Debbie Stansfield relocated to a “tiny house” community in Greer four weeks ago. She says the purchase of the 400-square foot wood-frame home changed her life.
“Here I can still dig in the dirt and play with my flowers, but I don’t have any lawn to maintain,” Stansfield, 64, said of her home at Lake Walk Tiny Home Community. “I don’t have two bathrooms to clean. I don’t have a big 1,800-square foot house to keep up and maintain. I have this small space here and it’s just enough space for me.”
Stansfield is part of a small but growing population of people who are downsizing and simplifying by dramatically reducing the size of their homes. Inspired in part by the HGTV show “Tiny Houses, Big Living,” Stansfield found a dream home a fraction of the size of her former home.
The television show has raised the profile of tiny homes. But Lesia Kudelka, a spokesman for the S.C. Department of Labor Licensing and Regulation, said it is difficult to say how many South Carolinians have bought into the radical downsizing because tiny houses are not regulated. She said they are not classified as mobile homes.
For Stansfield, her tiny house not only takes less work to upkeep, but it’s energy efficient as well.
Clayton Tiny Homes manufactured her $75,000 house. The homes are built in Alabama and shipped to the buyer’s destination. Stanfield’s home includes all the essentials a regular-size house would have, such as a bedroom, a bathroom, and full-size appliances.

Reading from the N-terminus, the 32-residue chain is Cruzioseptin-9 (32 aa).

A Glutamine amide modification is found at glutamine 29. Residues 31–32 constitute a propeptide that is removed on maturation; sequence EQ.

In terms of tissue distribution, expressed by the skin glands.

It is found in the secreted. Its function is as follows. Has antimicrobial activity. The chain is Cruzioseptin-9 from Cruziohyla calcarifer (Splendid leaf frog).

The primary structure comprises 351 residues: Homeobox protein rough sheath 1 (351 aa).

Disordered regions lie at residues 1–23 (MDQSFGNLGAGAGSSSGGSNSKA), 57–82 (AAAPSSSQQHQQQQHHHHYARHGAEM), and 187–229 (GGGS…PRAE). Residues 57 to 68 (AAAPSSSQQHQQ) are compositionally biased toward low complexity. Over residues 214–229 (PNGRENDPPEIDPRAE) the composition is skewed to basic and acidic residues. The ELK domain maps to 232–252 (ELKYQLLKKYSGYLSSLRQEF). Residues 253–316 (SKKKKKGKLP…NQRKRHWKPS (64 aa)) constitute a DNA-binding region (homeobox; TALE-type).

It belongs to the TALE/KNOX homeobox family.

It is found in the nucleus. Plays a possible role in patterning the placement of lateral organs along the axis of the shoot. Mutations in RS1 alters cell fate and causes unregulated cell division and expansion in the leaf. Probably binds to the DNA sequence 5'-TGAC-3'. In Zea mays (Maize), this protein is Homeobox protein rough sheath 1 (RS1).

She pays $450 to lease the property and access utilities in the community of homes that range in size from 250 to 450 square feet. A spacious deck attached to the house provides her more space to relax. The deck overlooks multiple picnic tables, hammocks, swing sets for the children and a fire pit, where residents can enjoy each other’s company. There are currently seven tiny homes in the Lake Walk community which has room for 50 of the small houses.
While she is near retirement, Stansfield sees tiny homes as a good investment for young people starting out on their careers.
“The tiny house is the perfect situation as far as I’m concerned because you have your home. If your job transfers you to another city, your home can go with you,” Stansfield said.
The low house upkeep provides her with more free time. “I have a daughter that’s a missionary in Haiti and I do things for the Haitian children over there. That gives me more time to do more for them,” she said.
According to South Carolina zoning laws, residents need to get approval by a locality before they can move their tiny homes onto a new property.
Columbia realtor Adrian La Fosse said while there is a trend of tiny houses in the Upstate, he doesn’t believe Columbia will see them in the near future unless changes are made to local zoning laws.
“The local governments won’t actually address doing any changes to zoning until we start getting people who, as citizens, actually demand it,” La Fosse said.
As popularity grows, Debbie hopes the tiny house will increase over the years. To view tiny houses for sale around the country, go to tinyhouselistings.com.